Former Prime Minister David Cameron’s old spin doctor, Andy Coulson, writes in the Daily Telegraph that Mrs May should announce that she will stand down as leader before the next general election.

He says such a dramatic announcement could convince voters that “it’s not all about her but about the country”.

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The Daily Mail columnist, Richard Littlejohn, is also frustrated with what he sees at the Tory Party’s introspection.

Fifteen months on from the EU referendum, he complains, “it’s still all about them“. The only thing that matters, he says, is getting Britain out of the EU as quickly as possible.

Several papers are alarmed by the warnings from the Care Quality Commission about the pressures facing the NHS and the care system.

It’s the front page story in the Daily Mirror, which says “savage Tory austerity” is killing “our most precious public service” – although the government says the vast majority of patients are getting good care.

The Daily Mail says unhealthy lifestyles are to blame for increasing rates of obesity, diabetes, heart disease, cancer and dementia.

The Times says it’s learnt that the term “junior doctor” could be banished from the NHS because it’s viewed as demeaning.

The chief medical officer for England, Dame Sally Davies, has apparently said that doctors need job titles that give them “the respect they deserve”.

She’s backing a call to rename qualified doctors with medical degrees – many of whom are in their late 30s and have been working for 10 years. At a time of low morale, it is hoped changing job titles would be a cost-free way of making the doctors feel valued and improving patient care.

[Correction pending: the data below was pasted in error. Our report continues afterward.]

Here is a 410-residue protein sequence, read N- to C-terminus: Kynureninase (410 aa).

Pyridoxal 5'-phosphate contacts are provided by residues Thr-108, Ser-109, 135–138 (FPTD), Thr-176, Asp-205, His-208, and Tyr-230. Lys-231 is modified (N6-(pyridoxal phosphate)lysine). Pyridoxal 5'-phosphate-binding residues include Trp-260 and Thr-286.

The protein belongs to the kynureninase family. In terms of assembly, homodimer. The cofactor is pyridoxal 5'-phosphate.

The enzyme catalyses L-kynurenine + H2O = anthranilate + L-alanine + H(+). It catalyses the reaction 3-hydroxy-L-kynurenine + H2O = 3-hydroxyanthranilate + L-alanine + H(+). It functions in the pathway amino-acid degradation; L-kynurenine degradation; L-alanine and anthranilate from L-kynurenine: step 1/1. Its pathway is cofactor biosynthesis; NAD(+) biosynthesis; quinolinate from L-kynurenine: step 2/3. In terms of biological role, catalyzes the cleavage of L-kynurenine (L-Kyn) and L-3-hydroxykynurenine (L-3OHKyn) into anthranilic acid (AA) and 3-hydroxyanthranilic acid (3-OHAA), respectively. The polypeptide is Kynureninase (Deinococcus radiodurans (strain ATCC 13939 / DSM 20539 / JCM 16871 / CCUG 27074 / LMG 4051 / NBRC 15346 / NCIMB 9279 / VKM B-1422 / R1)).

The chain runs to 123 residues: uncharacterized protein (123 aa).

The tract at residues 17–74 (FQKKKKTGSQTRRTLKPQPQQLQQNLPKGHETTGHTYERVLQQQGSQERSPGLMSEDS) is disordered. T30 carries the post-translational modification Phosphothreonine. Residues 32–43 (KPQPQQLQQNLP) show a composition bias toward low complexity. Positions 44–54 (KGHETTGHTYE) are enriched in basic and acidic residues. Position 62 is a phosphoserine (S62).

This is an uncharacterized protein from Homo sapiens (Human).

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The Spectator reports that Culture Secretary Karen Bradley, who is responsible for government policy on broadcasting, has complained of being hounded by TV Licensing for not having a licence for her constituency office.

A Culture department spokesman says the minister has now explained that she doesn’t have a television in her office. The Spectator’s gossip columnist, Steerpike, hopes that none of the minster’s staff have been watching the BBC iPlayer on their office computers – an offence that risks a £1,000 fine.

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Jon Lansman is reported to be running for a seat on Labour’s ruling body

The Huffington Post reports that the founder of the the grassroots Labour movement, Momentum, is being lined up for a seat on Labour’s ruling body.

It quotes “multiple sources” as saying that Jon Lansman, who’s a close ally of Jeremy Corbyn, will run for one of three new places on the National Executive Committee.

The Times and the Daily Telegraph cast new light on a painting which the National Gallery describes as a Gainsborough masterpiece – but which it’s now being suggested contains rude symbols and sexual innuendo intended as an insult to its subjects.

“Mr and Mrs Andrews” portrays a fashionable young couple in a landscape soon after their marriage.

The artist’s biographer, James Hamilton, has told the Cheltenham Literature Festival that the inclusion of two donkeys trapped in a pen in the background; a gun he believes is a phallic symbol; and what he believes to be a phallic drawing on the wife’s skirt suggest Gainsborough had fallen out with the couple and was exacting revenge.